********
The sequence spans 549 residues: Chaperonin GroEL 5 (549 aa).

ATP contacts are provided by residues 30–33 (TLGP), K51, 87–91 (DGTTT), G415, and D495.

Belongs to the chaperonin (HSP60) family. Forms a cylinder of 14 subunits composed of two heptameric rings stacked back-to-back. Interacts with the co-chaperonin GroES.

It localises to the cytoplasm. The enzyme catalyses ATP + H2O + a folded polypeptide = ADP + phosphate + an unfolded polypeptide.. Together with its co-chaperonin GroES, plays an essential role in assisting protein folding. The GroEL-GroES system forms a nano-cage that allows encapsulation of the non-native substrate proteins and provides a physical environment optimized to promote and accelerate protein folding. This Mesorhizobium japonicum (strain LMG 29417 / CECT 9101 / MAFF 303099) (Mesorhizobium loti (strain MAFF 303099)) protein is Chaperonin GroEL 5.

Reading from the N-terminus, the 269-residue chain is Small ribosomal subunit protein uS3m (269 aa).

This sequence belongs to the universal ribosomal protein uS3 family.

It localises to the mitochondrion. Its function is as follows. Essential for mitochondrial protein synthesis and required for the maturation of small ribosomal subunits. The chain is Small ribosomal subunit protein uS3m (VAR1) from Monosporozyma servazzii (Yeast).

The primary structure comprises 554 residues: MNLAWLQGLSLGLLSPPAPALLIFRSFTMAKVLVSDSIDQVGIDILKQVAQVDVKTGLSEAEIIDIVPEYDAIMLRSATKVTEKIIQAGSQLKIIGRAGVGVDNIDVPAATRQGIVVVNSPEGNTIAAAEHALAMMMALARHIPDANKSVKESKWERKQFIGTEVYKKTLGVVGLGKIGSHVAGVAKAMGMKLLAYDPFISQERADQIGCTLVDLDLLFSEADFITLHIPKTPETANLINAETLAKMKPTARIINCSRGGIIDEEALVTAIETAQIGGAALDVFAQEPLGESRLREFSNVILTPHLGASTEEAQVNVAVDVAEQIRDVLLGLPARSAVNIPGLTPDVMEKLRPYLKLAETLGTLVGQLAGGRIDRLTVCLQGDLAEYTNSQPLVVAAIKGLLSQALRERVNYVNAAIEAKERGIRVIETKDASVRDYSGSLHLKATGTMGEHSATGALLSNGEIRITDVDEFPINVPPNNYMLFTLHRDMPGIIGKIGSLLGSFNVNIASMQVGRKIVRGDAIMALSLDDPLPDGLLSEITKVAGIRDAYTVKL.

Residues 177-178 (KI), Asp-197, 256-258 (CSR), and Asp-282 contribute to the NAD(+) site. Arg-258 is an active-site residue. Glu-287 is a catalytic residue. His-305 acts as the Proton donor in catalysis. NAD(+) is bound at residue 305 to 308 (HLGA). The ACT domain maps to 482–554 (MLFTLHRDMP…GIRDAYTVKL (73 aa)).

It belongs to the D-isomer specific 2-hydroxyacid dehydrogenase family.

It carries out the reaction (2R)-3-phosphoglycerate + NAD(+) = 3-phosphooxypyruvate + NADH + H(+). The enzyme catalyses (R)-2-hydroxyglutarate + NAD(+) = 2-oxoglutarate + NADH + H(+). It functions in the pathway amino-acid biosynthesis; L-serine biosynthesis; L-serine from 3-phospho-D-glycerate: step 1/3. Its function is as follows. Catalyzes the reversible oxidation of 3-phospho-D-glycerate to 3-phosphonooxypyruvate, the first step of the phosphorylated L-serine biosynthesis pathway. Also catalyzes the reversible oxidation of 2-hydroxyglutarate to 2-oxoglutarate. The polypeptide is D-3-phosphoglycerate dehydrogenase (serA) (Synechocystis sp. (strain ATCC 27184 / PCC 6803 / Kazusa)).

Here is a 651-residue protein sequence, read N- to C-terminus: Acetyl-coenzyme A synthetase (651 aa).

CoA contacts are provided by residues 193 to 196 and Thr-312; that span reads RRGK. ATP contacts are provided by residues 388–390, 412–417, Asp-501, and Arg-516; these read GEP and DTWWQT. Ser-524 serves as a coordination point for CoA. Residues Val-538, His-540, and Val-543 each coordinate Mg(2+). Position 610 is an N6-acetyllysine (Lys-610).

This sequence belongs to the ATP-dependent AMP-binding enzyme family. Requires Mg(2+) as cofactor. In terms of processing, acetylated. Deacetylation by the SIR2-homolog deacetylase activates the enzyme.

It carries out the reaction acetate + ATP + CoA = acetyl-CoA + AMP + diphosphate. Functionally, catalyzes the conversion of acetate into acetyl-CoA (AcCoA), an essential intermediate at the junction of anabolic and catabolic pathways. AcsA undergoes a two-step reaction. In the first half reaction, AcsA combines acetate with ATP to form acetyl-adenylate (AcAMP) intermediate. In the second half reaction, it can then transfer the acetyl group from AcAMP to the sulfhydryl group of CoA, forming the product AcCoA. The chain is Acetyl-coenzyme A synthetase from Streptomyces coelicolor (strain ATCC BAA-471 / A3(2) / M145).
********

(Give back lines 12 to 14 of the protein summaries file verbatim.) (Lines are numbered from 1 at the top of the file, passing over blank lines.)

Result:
Here is a 651-residue protein sequence, read N- to C-terminus: Acetyl-coenzyme A synthetase (651 aa).

CoA contacts are provided by residues 193 to 196 and Thr-312; that span reads RRGK. ATP contacts are provided by residues 388–390, 412–417, Asp-501, and Arg-516; these read GEP and DTWWQT. Ser-524 serves as a coordination point for CoA. Residues Val-538, His-540, and Val-543 each coordinate Mg(2+). Position 610 is an N6-acetyllysine (Lys-610).

This sequence belongs to the ATP-dependent AMP-binding enzyme family. Requires Mg(2+) as cofactor. In terms of processing, acetylated. Deacetylation by the SIR2-homolog deacetylase activates the enzyme.